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One of the better things about the series was definitely the cinematography- the camera angles, the frame shots, the lighting, the play between light and shade… it all contributed to being a pretty perfect backdrop. At a glance, the series was pretty visually nice to look at. However, story-wise, I think Gloomy Salad Days tried too hard to achieve something that was beyond the capability of the cast, and when the acting isn’t overly strong, that’s when the flaws in the story become blaringly apparent. From an intent standpoint, I did appreciate and somewhat even applaud the writers for what they were trying to get at- and I totally get where they were coming from- but in terms of the execution, quite frankly, things just didn’t mesh. The twelve individual accounts felt like pretty much just that- twelve individual accounts. I don’t think it would’ve even mattered too much the order in which the stories were told in. Despite that they were all from the same school (and some were apparently affiliated with one another,) the students from each of these stories never really felt that connected to me at all. You never really got the feeling that the misfortunes of one student really affected any of the others, and so if they weren’t connecting with one another, then how possibly could the viewer be expected to connect with them?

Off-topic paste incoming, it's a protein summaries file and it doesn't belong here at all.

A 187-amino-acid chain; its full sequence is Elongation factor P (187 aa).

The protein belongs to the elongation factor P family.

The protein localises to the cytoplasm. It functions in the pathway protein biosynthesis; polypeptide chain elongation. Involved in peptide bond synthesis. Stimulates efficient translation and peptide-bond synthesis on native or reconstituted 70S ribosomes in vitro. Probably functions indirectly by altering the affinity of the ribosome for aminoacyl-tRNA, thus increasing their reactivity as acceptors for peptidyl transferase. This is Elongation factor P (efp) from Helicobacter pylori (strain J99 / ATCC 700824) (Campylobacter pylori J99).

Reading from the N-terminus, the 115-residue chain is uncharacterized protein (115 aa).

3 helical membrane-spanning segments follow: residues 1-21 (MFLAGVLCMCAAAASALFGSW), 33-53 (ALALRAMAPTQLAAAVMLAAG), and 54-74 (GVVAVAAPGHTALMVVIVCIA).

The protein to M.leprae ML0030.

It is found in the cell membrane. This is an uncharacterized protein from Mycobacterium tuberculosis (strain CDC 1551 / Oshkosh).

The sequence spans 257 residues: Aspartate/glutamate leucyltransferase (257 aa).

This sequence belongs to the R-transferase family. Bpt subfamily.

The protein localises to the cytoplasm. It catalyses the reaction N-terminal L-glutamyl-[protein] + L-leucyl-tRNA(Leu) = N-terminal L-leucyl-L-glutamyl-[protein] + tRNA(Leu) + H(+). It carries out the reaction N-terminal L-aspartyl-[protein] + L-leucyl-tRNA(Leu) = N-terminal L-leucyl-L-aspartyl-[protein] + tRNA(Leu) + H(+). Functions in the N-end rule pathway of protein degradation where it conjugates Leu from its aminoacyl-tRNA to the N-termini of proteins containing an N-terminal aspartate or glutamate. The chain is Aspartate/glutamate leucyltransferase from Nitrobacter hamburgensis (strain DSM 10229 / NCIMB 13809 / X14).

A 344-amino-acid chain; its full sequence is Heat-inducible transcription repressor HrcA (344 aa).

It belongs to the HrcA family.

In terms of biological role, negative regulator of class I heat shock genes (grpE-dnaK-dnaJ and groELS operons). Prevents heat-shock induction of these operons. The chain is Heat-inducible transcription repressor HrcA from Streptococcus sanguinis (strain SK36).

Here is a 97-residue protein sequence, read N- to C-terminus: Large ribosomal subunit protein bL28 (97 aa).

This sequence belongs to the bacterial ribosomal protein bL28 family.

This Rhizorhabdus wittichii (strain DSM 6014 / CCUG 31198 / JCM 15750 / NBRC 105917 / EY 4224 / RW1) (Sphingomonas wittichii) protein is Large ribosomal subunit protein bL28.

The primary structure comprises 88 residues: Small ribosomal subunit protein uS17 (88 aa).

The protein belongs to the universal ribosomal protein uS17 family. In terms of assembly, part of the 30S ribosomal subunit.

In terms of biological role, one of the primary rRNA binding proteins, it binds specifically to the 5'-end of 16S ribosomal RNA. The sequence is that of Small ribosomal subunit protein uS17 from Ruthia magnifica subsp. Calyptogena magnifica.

That’s not to say though that the characters themselves sucked because individually, quite a few of them did have alot of depth to them. Nicole from story 3 for instance, was a girl who showed signs of great intelligence in her studies but never committed. During the day, we would rarely see her interact with other students, it’s as if she didn’t think that they were worth her time. Come night time, we see her morph into another type of girl, a woman, a figure you would call anything but a good student. We see her live a whole ‘nother life. This was Nicole, the escort. She would give you her time, if you gave her the ka-ching(~!)